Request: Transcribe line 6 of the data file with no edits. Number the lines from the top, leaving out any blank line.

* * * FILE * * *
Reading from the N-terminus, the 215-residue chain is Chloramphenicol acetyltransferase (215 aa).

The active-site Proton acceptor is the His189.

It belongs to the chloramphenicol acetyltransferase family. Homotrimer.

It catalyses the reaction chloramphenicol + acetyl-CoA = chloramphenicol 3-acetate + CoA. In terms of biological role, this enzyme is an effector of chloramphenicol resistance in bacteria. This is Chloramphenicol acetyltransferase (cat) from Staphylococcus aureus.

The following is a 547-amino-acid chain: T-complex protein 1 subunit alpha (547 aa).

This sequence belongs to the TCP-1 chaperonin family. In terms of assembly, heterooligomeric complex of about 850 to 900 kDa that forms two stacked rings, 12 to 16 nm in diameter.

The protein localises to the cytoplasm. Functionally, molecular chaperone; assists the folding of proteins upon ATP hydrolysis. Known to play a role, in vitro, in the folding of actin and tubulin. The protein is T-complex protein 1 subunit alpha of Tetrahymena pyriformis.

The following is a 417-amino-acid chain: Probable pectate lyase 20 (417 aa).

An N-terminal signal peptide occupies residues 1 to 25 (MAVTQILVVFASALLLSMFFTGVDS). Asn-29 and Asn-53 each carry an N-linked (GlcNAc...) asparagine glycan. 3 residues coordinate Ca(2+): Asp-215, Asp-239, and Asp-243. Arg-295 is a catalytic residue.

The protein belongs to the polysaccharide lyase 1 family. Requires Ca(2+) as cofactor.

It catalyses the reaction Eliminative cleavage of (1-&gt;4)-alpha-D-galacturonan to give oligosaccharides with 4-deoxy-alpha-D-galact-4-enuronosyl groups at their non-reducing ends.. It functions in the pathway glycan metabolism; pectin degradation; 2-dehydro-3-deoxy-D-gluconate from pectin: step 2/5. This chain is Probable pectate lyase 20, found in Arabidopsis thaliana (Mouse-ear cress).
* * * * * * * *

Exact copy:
This sequence belongs to the TCP-1 chaperonin family. In terms of assembly, heterooligomeric complex of about 850 to 900 kDa that forms two stacked rings, 12 to 16 nm in diameter.